I had a Dream, Joe - you were standing 
In the middle of an open road.
I had a Dream, Joe - your hands were raised up to the sky 
And your mouth was covered in foam.
I had a Dream, Joe - a shadowy Jesus, 
He flitted from a-tree to tree.
I had a Dream, Joe - a society of whores 
Stuck needles in an image of me.
I had a Dream, Joe - it was autumn-time
And thickly fell the leaves.
And in that Dream, Joe, a pimp in a seersucker suit
Sucked a toothpick, and pointed his finger at me!

Now, that’s the way to start a song. The open road, the mad raving, the unnerving presence of a witch-like Christ and the dramatic gesture at the climax all combine to paint a lurid scar across your imagination. Echoes of Martin Luther King in the phrasing, too. This is not your average pop record.

As soon as I could, I got my hands on the album.

The cover of Henry's Dream is a painting of an orange-red sky behind a billboard. The billboard features the album’s title and an image of Mr Cave in mid-West preacher get-up. He wears his thumbs on his lapels and a brooding expression. 
The picture transports you to a fictionalised version of America's dustbowl. You are drifting into someone else’s mental landscape, looking up at a sign which can be read as as a statement of authority and a warning.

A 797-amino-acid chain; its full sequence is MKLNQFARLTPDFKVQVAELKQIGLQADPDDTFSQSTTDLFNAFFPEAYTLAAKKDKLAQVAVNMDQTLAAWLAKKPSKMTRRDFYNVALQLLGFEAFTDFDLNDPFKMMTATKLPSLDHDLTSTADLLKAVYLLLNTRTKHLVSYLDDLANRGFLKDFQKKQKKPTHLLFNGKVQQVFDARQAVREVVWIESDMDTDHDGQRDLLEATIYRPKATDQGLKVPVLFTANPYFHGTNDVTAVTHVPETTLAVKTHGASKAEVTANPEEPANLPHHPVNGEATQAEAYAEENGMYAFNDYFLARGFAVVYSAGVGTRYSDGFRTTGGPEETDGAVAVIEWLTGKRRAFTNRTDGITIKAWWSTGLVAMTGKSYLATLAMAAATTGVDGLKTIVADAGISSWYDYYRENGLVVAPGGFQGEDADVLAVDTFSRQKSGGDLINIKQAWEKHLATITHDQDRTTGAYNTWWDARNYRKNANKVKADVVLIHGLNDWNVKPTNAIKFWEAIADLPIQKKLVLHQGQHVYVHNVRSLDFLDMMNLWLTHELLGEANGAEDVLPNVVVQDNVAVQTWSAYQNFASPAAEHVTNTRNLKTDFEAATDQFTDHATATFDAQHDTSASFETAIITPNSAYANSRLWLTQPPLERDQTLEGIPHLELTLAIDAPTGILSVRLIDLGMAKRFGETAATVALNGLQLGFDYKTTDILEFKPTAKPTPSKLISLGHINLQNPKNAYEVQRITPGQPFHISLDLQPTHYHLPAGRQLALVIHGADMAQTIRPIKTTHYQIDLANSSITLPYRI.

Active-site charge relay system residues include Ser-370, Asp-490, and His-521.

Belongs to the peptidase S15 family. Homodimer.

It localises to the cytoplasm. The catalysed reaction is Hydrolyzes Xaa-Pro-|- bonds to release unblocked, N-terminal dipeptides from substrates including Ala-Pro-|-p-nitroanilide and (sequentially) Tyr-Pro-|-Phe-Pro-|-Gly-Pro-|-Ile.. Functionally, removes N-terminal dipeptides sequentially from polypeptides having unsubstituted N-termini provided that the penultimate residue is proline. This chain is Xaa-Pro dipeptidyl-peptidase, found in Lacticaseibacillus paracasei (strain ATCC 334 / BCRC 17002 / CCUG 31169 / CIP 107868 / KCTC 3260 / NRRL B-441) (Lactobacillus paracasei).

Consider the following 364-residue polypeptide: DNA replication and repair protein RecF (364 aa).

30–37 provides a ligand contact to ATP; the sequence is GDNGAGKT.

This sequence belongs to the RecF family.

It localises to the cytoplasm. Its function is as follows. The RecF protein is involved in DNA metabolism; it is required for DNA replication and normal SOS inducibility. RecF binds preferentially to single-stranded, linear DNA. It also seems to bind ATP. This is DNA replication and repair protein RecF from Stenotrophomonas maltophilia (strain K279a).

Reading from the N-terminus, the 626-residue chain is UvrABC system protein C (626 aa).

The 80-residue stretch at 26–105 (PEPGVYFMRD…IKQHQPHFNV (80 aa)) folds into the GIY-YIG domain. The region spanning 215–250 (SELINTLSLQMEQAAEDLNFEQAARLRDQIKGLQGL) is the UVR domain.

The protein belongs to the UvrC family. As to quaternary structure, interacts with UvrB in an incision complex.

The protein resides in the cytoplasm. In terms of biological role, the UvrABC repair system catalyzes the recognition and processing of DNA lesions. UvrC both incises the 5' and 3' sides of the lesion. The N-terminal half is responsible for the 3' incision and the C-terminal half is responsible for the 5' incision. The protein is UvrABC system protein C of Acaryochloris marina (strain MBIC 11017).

The journey begins with Papa Won’t Leave You Henry - sample lyric:

I entered through, the curtain hissed
Into the house with its blood-red bowels
Where wet-lipped women with greasy fists
Crawled the ceilings and the walls

and ends with Jack the Ripper - sample lyric:

I got a woman - she strikes me down with a fist of lead
I got a woman - she strikes me down with a fist of lead
We bed in a bucket of butcher's knives
I awake with a hatchet hanging over my head

in between we get love-in-the-time-of-the-apocalypse courtesy of Straight to You - sample lyric:

Gone are the days of rainbows
Gone are the nights of swinging from the stars
For the sea will swallow up the mountains
And the sky will throw thunderbolts and sparks
Straight at you, but I'll come a-running
Straight to you, but I'll come a-running
One more time...

an outsider love story - The Loom of the Land - sample lyric: